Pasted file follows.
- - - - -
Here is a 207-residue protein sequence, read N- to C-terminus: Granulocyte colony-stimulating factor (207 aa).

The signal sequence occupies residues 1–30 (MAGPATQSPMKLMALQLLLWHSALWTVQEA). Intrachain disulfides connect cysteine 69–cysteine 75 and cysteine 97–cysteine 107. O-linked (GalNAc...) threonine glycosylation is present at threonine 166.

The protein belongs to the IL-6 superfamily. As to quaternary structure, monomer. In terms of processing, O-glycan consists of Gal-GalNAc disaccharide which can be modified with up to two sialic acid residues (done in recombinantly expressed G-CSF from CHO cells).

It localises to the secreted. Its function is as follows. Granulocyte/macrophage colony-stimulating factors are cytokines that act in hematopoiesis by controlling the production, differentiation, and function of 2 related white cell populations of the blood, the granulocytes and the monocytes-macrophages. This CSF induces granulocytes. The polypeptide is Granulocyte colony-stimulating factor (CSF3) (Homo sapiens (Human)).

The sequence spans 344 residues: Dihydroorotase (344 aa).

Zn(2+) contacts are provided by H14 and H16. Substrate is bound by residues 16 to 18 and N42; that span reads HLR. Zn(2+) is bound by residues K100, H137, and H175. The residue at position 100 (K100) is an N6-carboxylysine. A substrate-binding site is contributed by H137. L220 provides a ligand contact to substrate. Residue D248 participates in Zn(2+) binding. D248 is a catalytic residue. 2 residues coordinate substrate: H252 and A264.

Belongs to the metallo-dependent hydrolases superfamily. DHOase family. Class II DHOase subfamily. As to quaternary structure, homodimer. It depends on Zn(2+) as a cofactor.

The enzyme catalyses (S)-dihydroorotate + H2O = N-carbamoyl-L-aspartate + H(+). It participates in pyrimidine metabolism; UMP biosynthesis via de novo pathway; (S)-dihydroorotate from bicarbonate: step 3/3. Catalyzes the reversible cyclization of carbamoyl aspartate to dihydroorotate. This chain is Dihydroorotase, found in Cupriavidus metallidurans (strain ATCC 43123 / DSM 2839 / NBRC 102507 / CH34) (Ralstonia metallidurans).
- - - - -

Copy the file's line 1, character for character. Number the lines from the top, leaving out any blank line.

Here is a 207-residue protein sequence, read N- to C-terminus: Granulocyte colony-stimulating factor (207 aa).